‘No truth’ in HBCU president’s comments on bus stop
COLUMBIA, S.C. (AP) – A South Carolina sheriff said the president of the historically black university declaration accusing law enforcement officers of racial profiling in a recent bus stop was “simply false.”
Paulette Dillard, President of Shaw University she wrote that she was “outraged” after law enforcement officers in Spartanburg County on October 5 stopped a contract bus that was transporting students from a historically black university in Raleigh, North Carolina to a conference in Atlanta.
Spartanburg County Sheriff Chuck Wright emphasized in a Monday morning press conference that police officers stopped the unmarked “Greyhound-like” bus with tinted windows because it was on the wrong side. The stop happened as part of “Operation Rolling Thunder,” the department’s annual weeklong anti-drug campaign in which deputies and officers with agencies from around the state patrol the county’s highways.
Democratic members of the North Carolina congressional delegation last week asked the Department of Justice to investigate the incident.
Dillard wrote that the scene was reminiscent of the 1950s and 60s: “armed police, questioning of innocent black students, searches without probable cause, and bloodthirsty dogs.”
“This behavior targeting black students is unacceptable and will not be ignored or tolerated,” Dillard wrote. “If the students were white, I doubt this detention and search would have happened.”
Wright said a student helped the driver answer the officer’s questions and none of the students were asked to leave the bus. A leashed dog “ran through the luggage,” which is not illegal, according to Wright. Police body camera footage shows officers searching through several bags in the bus’ storage area. The driver received a warning.
“I want racism to die the ugly, cruel death it deserves,” Wright said. “If anything we do is ever racist, I want to know, I want to fix it and I don’t want to let it go again. But this case here has absolutely nothing to do with racism.”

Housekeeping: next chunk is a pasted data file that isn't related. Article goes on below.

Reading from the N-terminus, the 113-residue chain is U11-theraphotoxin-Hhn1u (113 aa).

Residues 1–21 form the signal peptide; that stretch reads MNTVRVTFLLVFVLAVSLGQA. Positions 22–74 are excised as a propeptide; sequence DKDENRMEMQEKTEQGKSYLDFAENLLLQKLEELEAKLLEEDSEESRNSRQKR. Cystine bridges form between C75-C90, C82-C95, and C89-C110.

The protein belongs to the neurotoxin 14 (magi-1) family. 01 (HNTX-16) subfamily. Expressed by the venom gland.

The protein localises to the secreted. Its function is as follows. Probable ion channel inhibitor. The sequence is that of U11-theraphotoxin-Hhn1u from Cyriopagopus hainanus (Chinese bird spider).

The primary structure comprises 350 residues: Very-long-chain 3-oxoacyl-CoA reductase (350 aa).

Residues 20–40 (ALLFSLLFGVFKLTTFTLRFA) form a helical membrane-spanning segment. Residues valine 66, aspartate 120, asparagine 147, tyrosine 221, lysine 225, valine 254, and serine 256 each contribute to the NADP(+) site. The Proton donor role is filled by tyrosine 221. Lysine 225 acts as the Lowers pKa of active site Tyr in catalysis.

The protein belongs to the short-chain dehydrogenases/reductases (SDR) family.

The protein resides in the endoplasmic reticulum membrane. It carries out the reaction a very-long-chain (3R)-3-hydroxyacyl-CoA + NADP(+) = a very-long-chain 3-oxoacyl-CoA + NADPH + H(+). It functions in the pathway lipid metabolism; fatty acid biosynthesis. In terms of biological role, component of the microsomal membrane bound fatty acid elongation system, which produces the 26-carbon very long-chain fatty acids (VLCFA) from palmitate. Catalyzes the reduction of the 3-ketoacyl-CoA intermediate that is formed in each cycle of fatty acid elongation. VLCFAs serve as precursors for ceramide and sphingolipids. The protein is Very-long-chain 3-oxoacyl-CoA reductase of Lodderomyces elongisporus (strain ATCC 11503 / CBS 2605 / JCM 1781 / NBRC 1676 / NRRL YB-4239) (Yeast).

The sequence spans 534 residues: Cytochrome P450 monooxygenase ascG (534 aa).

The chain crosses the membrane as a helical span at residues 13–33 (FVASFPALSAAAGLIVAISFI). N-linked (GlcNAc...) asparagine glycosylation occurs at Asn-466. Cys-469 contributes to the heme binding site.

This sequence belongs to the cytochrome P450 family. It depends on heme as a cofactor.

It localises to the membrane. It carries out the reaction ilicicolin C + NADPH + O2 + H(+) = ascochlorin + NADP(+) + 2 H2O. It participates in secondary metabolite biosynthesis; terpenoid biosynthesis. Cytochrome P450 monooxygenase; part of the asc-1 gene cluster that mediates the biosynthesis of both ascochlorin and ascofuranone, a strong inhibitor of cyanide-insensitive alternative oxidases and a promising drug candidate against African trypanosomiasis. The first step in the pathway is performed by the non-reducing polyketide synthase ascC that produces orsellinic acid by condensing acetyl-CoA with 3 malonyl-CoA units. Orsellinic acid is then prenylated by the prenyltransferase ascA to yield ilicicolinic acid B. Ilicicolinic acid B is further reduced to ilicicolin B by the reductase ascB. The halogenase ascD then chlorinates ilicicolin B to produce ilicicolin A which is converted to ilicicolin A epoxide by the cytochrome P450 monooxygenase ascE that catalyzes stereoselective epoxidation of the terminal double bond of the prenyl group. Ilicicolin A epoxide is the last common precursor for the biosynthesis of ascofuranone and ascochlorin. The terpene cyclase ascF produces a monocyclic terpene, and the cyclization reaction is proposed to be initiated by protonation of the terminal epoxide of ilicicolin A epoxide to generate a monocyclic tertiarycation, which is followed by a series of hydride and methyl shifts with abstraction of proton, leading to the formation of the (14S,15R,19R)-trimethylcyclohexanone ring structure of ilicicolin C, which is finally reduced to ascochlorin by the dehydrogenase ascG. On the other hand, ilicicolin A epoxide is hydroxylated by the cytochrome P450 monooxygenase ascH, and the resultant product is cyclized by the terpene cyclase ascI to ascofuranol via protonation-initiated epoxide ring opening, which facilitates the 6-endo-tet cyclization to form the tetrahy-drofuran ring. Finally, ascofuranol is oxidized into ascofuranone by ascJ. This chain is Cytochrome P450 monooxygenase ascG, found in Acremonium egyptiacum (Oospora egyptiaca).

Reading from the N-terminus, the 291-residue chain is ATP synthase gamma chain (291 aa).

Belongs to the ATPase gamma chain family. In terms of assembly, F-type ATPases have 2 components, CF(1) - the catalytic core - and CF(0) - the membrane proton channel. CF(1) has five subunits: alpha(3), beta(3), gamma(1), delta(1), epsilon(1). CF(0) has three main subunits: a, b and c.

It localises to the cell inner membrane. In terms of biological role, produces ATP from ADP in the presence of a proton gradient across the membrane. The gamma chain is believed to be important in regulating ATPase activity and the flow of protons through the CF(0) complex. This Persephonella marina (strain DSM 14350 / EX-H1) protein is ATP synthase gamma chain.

Cherokee County Sheriff Steve Mueller said the officers “did nothing wrong” and could not know the races of the people on the bus when they pulled it over.
Mueller added that the leading cause of death in buses and commercial vehicles is driver fatigue. Interstate 85, the highway where officers stopped the bus, is a “deadly corridor,” according to Mueller.
“If my guys see a bus veer into their lane, and they don’t stop to check on that driver to make sure they’re not too sleepy, then we could have a busload of Shaw students involved in a tragic fatality of traffic,” Mueller said.
Body camera footage showed no Shaw University insignia on the contractor’s bus, which had the words “CHAUFFERED TRANSPORTATION” printed on its side. Shaw University’s Office of Communications did not immediately respond to an email seeking comment.
The traffic stop comes after an April incident in Georgia, where Sheriff’s deputies pull over Delaware State University women’s lacrosse team bus and searched for drugs. Tony Allen, the president of the HBCU, said he was “incensed” and accused the law enforcement officers of intimidation and humiliation.
Liberty County Sheriff William Bowman, who is black, said in May that deputies found drugs on a different bus that same morning. The team’s charter bus was stopped for traveling in the left lane, a violation of Georgia law, according to Bowman, who said deputies searched the bus after a drug-sniffing dog “alerted ” beside. No one was arrested or charged and the driver received a warning.
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